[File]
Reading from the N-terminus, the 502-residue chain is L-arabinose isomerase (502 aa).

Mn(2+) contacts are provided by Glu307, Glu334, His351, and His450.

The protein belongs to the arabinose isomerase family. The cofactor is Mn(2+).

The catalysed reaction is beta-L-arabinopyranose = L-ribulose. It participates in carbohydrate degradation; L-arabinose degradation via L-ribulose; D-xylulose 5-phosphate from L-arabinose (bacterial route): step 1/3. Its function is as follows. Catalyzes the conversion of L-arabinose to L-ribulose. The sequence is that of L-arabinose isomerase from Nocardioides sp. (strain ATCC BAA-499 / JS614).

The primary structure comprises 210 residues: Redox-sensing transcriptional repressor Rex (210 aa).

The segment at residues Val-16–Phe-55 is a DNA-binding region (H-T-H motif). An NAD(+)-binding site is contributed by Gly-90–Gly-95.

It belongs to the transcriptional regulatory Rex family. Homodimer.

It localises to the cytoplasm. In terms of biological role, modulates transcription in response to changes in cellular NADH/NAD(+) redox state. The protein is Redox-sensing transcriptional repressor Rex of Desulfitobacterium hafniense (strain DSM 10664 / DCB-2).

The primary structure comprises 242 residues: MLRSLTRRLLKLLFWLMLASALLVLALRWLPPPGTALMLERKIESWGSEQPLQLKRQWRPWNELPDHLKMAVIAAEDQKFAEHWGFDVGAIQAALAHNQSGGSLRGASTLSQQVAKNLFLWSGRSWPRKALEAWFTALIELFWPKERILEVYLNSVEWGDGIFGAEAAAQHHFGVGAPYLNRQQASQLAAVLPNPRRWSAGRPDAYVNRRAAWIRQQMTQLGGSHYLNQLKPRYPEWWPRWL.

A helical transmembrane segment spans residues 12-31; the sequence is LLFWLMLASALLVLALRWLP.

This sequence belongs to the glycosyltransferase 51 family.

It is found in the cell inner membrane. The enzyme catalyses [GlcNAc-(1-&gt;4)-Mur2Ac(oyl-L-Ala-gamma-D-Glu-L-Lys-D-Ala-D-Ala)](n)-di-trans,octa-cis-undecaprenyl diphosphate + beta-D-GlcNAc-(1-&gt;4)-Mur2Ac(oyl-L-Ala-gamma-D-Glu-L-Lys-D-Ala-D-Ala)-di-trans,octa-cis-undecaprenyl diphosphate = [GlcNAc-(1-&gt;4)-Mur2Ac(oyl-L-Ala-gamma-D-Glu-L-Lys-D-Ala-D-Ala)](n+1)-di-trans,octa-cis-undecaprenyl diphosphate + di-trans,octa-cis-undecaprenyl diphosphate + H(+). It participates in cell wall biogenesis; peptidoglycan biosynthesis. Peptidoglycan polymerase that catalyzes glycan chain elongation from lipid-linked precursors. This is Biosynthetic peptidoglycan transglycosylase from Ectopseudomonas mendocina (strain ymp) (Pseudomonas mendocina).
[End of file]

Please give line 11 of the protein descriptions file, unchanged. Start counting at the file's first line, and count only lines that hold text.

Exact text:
This sequence belongs to the glycosyltransferase 51 family.